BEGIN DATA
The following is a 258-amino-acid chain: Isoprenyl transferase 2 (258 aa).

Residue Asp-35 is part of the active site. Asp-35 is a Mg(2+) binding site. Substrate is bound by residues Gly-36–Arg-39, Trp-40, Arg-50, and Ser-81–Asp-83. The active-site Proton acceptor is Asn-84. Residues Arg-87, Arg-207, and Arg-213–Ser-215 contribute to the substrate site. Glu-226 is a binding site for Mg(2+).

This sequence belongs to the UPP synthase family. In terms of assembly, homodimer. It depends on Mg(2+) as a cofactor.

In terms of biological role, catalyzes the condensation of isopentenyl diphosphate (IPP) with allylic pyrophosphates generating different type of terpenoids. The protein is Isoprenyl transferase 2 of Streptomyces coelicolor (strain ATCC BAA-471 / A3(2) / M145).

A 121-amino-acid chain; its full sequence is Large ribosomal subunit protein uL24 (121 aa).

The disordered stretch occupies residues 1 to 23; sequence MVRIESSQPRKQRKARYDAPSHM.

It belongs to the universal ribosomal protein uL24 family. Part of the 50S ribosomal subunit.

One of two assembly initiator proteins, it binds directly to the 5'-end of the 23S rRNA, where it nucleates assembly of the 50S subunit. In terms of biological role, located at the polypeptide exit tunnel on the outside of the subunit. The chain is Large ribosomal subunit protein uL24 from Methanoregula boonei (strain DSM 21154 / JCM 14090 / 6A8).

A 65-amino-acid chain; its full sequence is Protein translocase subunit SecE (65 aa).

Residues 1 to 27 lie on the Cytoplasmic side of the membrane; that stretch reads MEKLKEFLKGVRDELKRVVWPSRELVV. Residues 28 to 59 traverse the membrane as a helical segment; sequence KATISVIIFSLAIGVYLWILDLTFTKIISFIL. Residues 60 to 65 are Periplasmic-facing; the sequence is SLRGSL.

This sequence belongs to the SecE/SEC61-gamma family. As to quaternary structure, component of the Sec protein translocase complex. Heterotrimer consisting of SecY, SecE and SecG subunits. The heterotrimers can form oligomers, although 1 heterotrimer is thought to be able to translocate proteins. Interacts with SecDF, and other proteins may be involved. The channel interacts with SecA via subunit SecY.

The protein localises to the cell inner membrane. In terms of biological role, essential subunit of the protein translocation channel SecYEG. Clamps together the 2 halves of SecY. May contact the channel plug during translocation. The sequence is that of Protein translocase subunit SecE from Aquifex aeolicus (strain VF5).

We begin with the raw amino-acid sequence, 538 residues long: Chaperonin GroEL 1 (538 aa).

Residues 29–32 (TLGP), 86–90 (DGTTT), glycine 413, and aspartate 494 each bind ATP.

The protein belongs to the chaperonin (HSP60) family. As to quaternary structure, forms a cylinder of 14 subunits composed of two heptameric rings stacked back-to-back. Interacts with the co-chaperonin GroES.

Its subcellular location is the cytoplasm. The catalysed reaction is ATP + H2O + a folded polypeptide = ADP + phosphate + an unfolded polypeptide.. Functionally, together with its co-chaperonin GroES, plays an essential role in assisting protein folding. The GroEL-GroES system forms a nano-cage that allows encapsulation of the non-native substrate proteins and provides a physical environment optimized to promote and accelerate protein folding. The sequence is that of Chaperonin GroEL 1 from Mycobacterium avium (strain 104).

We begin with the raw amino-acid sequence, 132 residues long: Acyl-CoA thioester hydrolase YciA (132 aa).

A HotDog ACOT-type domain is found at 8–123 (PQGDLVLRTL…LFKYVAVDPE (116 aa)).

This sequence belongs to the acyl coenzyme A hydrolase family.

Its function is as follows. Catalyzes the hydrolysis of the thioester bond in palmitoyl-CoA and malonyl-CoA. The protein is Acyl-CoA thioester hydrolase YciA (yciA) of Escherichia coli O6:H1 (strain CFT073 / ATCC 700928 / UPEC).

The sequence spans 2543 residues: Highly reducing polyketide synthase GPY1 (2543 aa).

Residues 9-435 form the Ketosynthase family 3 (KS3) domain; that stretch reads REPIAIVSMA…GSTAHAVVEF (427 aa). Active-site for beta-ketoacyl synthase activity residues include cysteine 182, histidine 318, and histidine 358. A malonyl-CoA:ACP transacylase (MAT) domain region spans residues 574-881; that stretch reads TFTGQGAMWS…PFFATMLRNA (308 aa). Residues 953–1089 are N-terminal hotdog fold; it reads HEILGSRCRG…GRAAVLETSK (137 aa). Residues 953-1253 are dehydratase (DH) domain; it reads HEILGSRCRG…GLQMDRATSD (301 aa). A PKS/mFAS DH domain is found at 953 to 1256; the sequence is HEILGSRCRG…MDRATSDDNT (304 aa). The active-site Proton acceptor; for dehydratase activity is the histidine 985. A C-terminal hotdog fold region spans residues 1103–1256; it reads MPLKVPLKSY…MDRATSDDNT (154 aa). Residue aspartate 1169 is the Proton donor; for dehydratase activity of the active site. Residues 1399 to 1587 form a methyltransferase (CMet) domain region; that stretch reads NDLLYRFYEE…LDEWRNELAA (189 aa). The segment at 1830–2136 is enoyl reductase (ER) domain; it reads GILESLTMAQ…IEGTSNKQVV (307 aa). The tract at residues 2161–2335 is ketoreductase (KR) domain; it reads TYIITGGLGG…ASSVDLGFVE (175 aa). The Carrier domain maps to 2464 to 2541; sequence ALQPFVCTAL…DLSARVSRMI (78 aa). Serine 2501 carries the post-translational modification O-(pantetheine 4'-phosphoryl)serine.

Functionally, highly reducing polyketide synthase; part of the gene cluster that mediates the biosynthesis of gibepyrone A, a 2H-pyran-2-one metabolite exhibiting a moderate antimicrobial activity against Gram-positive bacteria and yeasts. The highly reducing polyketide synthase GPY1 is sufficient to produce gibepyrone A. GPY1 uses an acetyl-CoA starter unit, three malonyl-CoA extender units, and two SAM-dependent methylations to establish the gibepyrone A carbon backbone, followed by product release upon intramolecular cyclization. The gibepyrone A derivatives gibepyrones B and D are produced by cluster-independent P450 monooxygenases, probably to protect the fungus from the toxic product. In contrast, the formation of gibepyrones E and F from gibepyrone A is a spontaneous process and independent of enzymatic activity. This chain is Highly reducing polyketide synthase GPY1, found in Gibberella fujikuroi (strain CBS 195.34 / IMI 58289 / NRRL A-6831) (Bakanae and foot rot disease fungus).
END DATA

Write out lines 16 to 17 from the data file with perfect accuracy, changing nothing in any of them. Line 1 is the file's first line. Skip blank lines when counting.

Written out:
Its subcellular location is the cytoplasm. The catalysed reaction is ATP + H2O + a folded polypeptide = ADP + phosphate + an unfolded polypeptide.. Functionally, together with its co-chaperonin GroES, plays an essential role in assisting protein folding. The GroEL-GroES system forms a nano-cage that allows encapsulation of the non-native substrate proteins and provides a physical environment optimized to promote and accelerate protein folding. The sequence is that of Chaperonin GroEL 1 from Mycobacterium avium (strain 104).

We begin with the raw amino-acid sequence, 132 residues long: Acyl-CoA thioester hydrolase YciA (132 aa).